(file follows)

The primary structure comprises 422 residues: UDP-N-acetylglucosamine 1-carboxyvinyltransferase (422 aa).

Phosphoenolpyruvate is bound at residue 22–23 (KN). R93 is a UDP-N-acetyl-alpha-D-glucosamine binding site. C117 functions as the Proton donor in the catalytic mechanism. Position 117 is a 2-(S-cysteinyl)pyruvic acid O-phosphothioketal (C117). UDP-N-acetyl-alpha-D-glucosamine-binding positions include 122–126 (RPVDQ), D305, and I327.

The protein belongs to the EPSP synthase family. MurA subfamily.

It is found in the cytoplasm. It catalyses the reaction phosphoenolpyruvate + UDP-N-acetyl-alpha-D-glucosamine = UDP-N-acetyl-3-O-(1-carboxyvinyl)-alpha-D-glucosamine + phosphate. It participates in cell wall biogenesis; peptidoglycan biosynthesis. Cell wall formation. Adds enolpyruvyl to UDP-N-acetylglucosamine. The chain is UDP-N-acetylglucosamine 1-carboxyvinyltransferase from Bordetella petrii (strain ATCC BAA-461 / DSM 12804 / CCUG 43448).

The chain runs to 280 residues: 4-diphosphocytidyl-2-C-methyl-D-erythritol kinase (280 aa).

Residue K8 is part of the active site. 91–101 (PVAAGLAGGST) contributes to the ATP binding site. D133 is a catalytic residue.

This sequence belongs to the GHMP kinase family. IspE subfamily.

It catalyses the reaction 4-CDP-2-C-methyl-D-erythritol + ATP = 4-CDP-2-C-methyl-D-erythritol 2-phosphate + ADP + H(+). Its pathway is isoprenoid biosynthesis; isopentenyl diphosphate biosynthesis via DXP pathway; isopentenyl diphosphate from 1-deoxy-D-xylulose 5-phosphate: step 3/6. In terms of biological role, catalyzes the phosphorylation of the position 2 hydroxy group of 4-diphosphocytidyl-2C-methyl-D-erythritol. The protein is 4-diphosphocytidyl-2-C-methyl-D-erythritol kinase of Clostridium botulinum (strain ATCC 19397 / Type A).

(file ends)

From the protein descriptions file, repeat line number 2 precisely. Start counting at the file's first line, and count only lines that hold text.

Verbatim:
Phosphoenolpyruvate is bound at residue 22–23 (KN). R93 is a UDP-N-acetyl-alpha-D-glucosamine binding site. C117 functions as the Proton donor in the catalytic mechanism. Position 117 is a 2-(S-cysteinyl)pyruvic acid O-phosphothioketal (C117). UDP-N-acetyl-alpha-D-glucosamine-binding positions include 122–126 (RPVDQ), D305, and I327.